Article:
Our summer program is our most popular program of the year. Pride’s teachers are all credentialed and certified in Orton-Gillingham methodology. Pride programs are always taught one-on-one.
Pride’s fun-filled yet intensive one-on-one reading program has become so popular that we even draw families from all over the globe. Recent students have come to Pride from China, Japan, Saudi Arabia, France, England, Canada and even the San Fernando Valley.
Sample Daily Schedule:
9:00 – 10:00: Orton-Gillingham Reading Instruction
10:00 – 10:30: Computer Based Reading Instruction
10:30 – 11:00: Snack, Fun and Movement
11:00 – 11:30: Written Expression
11:30 – 12:00: Orton-Gillingham Reading Instruction
9:00am – 12:00pm or 1:00pm – 4:00pm Monday – Friday
Our Summer 2012 program runs weekly from June 25th – August 31st. You can sign up for any weeks you like during those dates.
Tuition is $980 weekly
Take advantage of our Discounts!
- 10% off early registration by April 31, 2012
- 10% off for returning families
- 20% off for bringing a friend
- 15% off if you register for 4 or more weeks
Space is limited and our summer sessions fill up quickly.
Call us today at 866-774-3342 to request a registration form. Or email us at firstname.lastname@example.org
By: Renée Firby, MSC CCC-SLP
Over the last several years countless families have come to our offices seeking assistance for their children who are struggling academically. The majority of our school-aged clients present with some form of language learning disabilities. These language learning disabilities can directly impair a child’s reading ability. Research supports that one of the best predictors of a child’s success in reading is an individual’s oral language abilities. So you ask, “What’s the connection?”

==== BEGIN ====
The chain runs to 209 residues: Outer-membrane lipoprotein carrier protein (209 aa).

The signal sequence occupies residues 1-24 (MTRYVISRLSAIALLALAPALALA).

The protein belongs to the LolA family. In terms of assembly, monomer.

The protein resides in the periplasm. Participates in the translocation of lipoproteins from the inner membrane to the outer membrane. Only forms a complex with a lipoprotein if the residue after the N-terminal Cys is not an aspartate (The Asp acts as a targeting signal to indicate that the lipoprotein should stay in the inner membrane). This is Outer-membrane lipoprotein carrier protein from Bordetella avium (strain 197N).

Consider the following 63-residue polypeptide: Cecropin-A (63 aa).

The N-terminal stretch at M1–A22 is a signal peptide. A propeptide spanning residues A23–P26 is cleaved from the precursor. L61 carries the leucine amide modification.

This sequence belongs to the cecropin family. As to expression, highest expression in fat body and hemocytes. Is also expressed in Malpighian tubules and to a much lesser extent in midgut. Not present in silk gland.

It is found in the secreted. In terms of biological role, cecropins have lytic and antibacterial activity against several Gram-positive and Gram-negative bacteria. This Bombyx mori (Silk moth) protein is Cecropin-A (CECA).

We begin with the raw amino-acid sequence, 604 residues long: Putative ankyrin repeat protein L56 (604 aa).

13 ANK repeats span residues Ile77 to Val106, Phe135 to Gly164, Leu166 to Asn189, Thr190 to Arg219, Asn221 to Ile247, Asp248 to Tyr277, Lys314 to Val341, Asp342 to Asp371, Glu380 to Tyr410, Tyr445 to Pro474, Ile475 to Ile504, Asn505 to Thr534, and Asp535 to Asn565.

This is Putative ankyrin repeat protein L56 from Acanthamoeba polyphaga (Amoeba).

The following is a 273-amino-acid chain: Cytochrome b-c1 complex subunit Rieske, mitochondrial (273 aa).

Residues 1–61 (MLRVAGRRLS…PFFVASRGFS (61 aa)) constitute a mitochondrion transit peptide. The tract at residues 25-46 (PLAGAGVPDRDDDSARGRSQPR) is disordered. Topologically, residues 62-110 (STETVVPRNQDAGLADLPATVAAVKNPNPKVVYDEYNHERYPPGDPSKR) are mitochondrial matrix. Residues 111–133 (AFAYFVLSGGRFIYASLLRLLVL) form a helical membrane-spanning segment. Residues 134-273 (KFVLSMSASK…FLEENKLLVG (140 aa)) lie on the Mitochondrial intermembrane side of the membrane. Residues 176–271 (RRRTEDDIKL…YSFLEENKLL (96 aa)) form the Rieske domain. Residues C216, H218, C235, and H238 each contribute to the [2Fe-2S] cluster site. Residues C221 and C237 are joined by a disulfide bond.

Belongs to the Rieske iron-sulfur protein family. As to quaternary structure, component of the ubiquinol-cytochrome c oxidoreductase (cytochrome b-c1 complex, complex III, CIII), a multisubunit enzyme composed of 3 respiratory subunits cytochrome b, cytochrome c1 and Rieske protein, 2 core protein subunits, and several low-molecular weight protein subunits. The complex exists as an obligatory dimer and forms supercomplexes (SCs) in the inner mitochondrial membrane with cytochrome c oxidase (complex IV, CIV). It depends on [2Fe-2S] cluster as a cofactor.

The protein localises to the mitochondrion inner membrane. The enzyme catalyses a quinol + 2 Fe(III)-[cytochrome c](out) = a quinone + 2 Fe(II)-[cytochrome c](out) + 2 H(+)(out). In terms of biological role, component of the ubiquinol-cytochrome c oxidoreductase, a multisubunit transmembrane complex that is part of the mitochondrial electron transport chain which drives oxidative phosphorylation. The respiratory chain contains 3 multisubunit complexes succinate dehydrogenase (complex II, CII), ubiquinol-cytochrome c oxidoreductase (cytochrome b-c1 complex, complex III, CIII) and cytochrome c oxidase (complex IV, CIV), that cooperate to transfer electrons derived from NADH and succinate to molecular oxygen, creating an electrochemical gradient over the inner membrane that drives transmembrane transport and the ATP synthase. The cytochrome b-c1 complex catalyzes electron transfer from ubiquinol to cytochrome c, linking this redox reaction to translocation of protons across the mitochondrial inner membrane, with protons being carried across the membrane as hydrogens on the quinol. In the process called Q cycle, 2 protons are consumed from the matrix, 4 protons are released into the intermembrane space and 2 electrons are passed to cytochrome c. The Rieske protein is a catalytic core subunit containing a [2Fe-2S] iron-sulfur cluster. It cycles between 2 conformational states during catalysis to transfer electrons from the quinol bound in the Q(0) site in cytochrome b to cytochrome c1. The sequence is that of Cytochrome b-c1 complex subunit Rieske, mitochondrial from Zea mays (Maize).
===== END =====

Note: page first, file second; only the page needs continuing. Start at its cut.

As infants we begin to learn language. We respond to pleasant voices by smiling, we turn our heads when we hear sound, and we begin to babble. These emergent language skills continue to grow and develop over the first few years of life to more complex unconscious abilities such as storytelling, developing and understanding humor, making judgments as to the appropriateness of content for certain listeners, editing for errors, learning metaphors, similes, antonyms, synonyms, etc. Although many children acquire the most basic and fundamental components of language such as vocabulary, generating a sentence, and grammar, they fail to learn the more complex language skills. Reading requires the ability to unconsciously define words, recognize synonyms, antonyms, and homonyms, identify parts of speech, recognize grammatical errors, recognize multiple meanings, etc. Therefore, reading is a language-based skill as it utilizes all of the same processes of an individual’s complex oral language skills. If an individual is unable to develop complex oral language skills, they are unable to develop the skills necessary to be a successful reader.
Speech and language intervention is an essential component to the achievement of a successful reader for those who are challenged academically! Intensive treatment supports the development of advanced language skills, which in turn support the skills necessary for reading. Jackson Jade Speech & Occupational Therapy customizes treatment programs that are designed to innervate the areas of the brain responsible for language development, which target the fundamental building blocks for reading including phonemic awareness, phonics, vocabulary development, fluency, and comprehension. Research indicates that stand alone school-based programs are not intensive enough to meet the needs of struggling readers. Children who are enrolled in intensive programs and those who receive early intervention tend to score higher on cognitive and academic achievement measures than those who do not receive intervention or rely on school-age treatment alone.
If your child is struggling with reading there are several things you can do to support their development. In addition to seeking school-based services, enroll them in a reading-based program that uses a multisensory approach and seek a comprehensive language program through a speech language pathologist that specializes in brain based development.